Adobe has released updates for several of its Creative Suite applications, including Dreamweaver and Flash. The new Creative Suite 5.5 adds some new tools designed to target tablets and mobile devices, as well as improved HTML5 and CSS3 support in Dreamweaver 5.5, Adobe’s flagship web development app.
Creative Suite 5.5 Web Premium is $1,800. For those already using CS 5 Web Premium, upgrades are $400. Adobe has kicked off a new subscription-based pricing model, with Web Premium going for $130 per month, or $90 per month if you commit to a one year contract.
Dreamweaver 5.5 adds several new HTML5 and CSS3 tools to the mix, including a newer version of the WebKit rendering engine, which Dreamweaver uses for live previews. Dreamweaver’s WebKit renderer is now up to par with what you’ll find in the latest release of Chrome, Safari and most mobile web browsers. That means the Dreamweaver Live Preview and Multiscreen Preview features will mirror what you’ll see later in the browser.
Dreamweaver added the Multiscreen Preview panel in an earlier update, but the latest release is considerably more polished. The Multiscreen Preview panel shows your site design in desktop, phone, and tablet screen sizes, and makes it easy to tweak your CSS so that your site looks nice on any screen.
Combining the Multiscreen Preview with Dreamweaver’s new @media support means the app is considerably more adept at responsive design — that is, making sure that your site looks good regardless of what device it happens to be viewed on.
This release improves Dreamweaver’s ability to work with content management systems like WordPress, Joomla and Drupal. The Dynamically Related Files feature provides direct access to any page’s related files, for example, any php files used to render the current URL. While it’s a nice feature, it won’t help those of you working with lower level frameworks like Rails or Django.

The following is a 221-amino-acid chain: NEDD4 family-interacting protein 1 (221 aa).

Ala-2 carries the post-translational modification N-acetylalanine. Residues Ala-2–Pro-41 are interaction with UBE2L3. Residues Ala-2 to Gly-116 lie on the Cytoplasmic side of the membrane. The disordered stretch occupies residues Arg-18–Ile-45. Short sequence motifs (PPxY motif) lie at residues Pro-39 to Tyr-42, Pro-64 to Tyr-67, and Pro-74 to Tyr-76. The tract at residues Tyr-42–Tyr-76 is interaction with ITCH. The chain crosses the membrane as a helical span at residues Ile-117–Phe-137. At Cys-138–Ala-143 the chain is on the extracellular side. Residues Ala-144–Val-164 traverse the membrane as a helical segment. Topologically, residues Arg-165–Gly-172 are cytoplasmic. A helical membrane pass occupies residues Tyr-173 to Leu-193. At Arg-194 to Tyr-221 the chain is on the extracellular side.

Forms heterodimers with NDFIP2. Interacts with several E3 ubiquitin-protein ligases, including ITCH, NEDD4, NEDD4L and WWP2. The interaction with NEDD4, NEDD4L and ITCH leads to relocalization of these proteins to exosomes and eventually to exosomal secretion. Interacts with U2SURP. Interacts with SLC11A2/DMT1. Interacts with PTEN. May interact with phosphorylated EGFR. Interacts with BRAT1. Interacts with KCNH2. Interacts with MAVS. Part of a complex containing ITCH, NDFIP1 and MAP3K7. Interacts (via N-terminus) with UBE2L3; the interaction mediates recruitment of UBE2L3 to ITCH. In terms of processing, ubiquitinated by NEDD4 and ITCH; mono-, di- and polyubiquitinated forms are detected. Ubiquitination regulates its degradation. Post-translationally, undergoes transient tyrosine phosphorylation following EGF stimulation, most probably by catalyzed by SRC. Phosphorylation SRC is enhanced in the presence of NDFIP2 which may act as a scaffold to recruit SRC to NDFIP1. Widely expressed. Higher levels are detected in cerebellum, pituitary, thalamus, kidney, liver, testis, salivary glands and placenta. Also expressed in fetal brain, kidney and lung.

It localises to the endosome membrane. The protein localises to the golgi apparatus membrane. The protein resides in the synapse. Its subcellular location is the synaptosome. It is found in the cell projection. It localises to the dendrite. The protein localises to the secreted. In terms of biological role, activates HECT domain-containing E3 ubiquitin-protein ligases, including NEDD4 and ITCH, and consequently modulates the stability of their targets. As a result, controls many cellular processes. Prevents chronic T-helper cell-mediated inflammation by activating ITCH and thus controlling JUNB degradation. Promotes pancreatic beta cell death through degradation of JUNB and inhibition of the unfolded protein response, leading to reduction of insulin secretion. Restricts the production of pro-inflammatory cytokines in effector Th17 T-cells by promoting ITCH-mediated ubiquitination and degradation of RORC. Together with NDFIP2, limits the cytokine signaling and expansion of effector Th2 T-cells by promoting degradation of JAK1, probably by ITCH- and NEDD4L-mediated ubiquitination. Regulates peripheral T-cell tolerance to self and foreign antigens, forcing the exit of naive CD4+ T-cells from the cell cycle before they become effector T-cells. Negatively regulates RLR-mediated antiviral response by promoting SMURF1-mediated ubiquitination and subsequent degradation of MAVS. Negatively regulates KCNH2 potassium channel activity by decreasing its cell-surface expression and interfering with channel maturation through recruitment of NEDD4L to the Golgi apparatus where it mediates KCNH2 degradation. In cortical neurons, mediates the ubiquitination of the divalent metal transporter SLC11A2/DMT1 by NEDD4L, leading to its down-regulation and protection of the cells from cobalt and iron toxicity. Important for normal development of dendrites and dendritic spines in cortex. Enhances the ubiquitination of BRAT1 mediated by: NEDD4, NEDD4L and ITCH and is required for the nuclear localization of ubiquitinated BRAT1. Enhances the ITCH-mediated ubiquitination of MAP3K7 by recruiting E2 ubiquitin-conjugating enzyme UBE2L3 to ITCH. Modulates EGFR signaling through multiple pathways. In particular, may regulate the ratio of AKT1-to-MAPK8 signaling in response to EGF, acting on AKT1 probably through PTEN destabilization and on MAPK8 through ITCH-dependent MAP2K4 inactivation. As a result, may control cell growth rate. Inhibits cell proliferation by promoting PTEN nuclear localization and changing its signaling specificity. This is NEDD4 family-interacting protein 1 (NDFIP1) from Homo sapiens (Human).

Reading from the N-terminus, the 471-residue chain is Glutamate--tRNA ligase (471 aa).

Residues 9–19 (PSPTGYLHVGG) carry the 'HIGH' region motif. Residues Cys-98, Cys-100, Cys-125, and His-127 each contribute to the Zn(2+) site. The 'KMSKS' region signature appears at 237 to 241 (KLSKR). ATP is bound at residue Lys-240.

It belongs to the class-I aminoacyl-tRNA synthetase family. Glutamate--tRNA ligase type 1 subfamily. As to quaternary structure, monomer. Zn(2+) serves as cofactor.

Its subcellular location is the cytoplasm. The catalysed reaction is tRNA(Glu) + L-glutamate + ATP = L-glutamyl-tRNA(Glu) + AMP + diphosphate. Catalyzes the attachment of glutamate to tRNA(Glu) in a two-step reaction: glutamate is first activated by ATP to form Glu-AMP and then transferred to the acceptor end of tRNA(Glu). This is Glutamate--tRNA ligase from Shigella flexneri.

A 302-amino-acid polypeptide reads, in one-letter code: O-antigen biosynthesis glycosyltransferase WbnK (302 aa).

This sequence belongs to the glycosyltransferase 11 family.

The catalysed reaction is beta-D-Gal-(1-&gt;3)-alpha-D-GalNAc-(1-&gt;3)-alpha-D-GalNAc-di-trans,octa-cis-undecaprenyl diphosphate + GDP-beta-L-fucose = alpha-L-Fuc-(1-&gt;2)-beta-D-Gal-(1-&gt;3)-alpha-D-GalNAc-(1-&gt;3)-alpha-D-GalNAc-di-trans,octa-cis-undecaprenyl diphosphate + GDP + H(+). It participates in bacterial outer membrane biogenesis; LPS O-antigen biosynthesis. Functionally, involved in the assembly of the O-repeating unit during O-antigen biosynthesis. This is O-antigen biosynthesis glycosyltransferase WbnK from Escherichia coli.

Among the smaller, but nice to see, additions to Dreamweaver 5.5 are support for HTML5 tags in the code hinting. You’ll also find new options to use the HTML5 doctype and more code hinting for CSS3 selectors and attributes.
Flash CS 5.5 also hops on the multi-screen bandwagon with new features to scale objects in the timeline, shared asset libraries and new publishing options for a variety of platforms — Android and iOS as well as traditional Flash movies.
The new content resizing options are especially nice and work a bit more like what you’ll find in other Adobe apps, such as Photoshop. Simply select the content you’d like to resize and either drag, or enter specific dimensions in the dialog box.
The emphasis on mobile carries over to the new code snippet options as well. Snippets are little chunks of Actionscript designed to handle common events without forcing you to write everything out by hand. Previous versions of Flash include options like button events or data handlers. Flash CS 5.5 adds about 20 new snippets that target mobile devices — gestures, finger events, swiping and so on. Applying snippets is also easier thanks to a new floating panel display that previews code snippets and then allows you to drag and drop the code onto an object on your stage.
There are some great new features in both Dreamweaver and Flash, but whether or not either is worth the upgrade depends on what you do with the apps. For designers this is a less compelling upgrade. There are few new tools, but the emphasis in both apps’ new features is clearly on developers working with code, particularly those coding for mobile devices.
At $400 just for the upgrade from CS 5, CS 5.5 is a lot of money for what you get. It’s a much better deal if you’re still using CS 4 or older versions, but it almost seems as if Adobe is using this upgrade mainly to push its new subscription-based sales model.
Scott Fegette, Senior Product Manager at Adobe, says that the company is moving to “a 24 month major release cycle, with interim updates.” Since this is one of those interim updates and will still set you back $400, the subscription model begins to look more appealing. Especially given that with subscriptions updates are automatic — new features are added as the are developed — there’s no waiting for a big release date.